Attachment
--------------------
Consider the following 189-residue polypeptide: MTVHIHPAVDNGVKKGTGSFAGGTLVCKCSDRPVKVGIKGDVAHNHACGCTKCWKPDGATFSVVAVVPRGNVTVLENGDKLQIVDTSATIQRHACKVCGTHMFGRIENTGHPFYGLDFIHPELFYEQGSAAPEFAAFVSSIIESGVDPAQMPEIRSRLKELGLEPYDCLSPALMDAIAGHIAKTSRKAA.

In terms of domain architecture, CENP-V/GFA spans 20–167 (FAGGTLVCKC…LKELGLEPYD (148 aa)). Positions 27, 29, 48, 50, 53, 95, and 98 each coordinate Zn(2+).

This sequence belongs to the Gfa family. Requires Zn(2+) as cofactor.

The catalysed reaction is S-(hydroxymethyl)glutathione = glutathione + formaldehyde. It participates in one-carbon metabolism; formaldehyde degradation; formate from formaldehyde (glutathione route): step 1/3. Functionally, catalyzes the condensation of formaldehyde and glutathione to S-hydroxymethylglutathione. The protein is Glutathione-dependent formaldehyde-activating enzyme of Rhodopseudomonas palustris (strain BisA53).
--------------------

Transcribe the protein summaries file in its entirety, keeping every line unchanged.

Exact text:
Consider the following 189-residue polypeptide: MTVHIHPAVDNGVKKGTGSFAGGTLVCKCSDRPVKVGIKGDVAHNHACGCTKCWKPDGATFSVVAVVPRGNVTVLENGDKLQIVDTSATIQRHACKVCGTHMFGRIENTGHPFYGLDFIHPELFYEQGSAAPEFAAFVSSIIESGVDPAQMPEIRSRLKELGLEPYDCLSPALMDAIAGHIAKTSRKAA.

In terms of domain architecture, CENP-V/GFA spans 20–167 (FAGGTLVCKC…LKELGLEPYD (148 aa)). Positions 27, 29, 48, 50, 53, 95, and 98 each coordinate Zn(2+).

This sequence belongs to the Gfa family. Requires Zn(2+) as cofactor.

The catalysed reaction is S-(hydroxymethyl)glutathione = glutathione + formaldehyde. It participates in one-carbon metabolism; formaldehyde degradation; formate from formaldehyde (glutathione route): step 1/3. Functionally, catalyzes the condensation of formaldehyde and glutathione to S-hydroxymethylglutathione. The protein is Glutathione-dependent formaldehyde-activating enzyme of Rhodopseudomonas palustris (strain BisA53).